Headlines: October 12th, 2004

Families fostering children for almost half of English local authorities are being paid allowances below recommended minimum rates according to a new survey published today. The study, carried out by leading fostering charity the Fostering Network, says this means they are effectively subsidising the state.The survey shows foster carers in 46 per cent of English authority areas receive less than the recommended rate and so do not get their fostering expenses fully covered. That, says the Network, is leaving fostered children and carers short-changed in spite of Government standards that state that all carers should be reimbursed for the full costs of fostering.

The publication today coincides with the start of the Commons committee stage of the Children Bill, which includes an amendment to introduce a national system of minimum fostering allowances in England. Supporters of the idea say if it is implemented and properly funded it would end the current postcode lottery in allowances.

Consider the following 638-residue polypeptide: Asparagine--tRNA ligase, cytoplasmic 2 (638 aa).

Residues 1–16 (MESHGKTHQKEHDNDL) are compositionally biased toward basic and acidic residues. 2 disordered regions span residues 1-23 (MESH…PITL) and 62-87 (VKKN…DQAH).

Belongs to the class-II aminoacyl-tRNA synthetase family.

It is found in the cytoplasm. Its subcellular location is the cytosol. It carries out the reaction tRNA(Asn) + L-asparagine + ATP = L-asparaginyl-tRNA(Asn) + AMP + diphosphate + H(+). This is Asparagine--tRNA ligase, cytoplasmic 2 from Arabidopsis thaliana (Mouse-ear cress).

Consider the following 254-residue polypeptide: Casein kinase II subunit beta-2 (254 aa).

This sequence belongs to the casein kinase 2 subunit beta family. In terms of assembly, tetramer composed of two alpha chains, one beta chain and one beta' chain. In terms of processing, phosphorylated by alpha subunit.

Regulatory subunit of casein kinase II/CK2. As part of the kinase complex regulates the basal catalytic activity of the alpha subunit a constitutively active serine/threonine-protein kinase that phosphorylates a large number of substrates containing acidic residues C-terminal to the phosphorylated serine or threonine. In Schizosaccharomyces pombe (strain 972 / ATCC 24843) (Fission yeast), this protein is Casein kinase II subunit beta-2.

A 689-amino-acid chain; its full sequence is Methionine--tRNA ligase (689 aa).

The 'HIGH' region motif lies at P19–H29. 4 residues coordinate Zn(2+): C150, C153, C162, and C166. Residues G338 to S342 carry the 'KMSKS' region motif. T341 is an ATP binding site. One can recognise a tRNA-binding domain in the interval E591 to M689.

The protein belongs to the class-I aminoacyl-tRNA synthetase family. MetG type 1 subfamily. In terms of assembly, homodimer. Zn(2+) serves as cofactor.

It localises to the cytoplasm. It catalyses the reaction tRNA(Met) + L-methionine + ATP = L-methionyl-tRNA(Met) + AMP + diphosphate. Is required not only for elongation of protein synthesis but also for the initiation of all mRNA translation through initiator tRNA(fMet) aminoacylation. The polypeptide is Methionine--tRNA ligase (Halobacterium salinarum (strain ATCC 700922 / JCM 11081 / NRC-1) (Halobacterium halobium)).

The Fostering Network’s publishes minimum allowances each year and these are widely accepted as the benchmark for expenses incurred through fostering. For 2004-05 they start at just over 108 pounds a week for a baby and vary according to the age of the child. Expenses are also higher for foster carers in London. The survey found that councils are paying allowances from 50 pounds per week for the youngest children, with rates in neighbouring authorities varying by as much as 100 pounds a week.

Of the 113 English local authorities that responded to the survey between April and August this year 52 gave carers less than the Fostering Network’s minimum allowances and 61 are paying the recommended rate or above. Equivalent figures for Scotland and Wales will be published later this month.

The Fostering Network’s executive director Robert Tapsfield says there is no logic to a system that values children differently depending on where they live. With authorities facing a shortage of more than 8,000 foster carers in England, it was not a sustainable position to expect carers to fund foster care from their own pockets.

“The Government has the perfect opportunity to deal with this issue once and for all, and we urge them to ensure the amendment on a national system of allowances is accepted and implemented,” he said.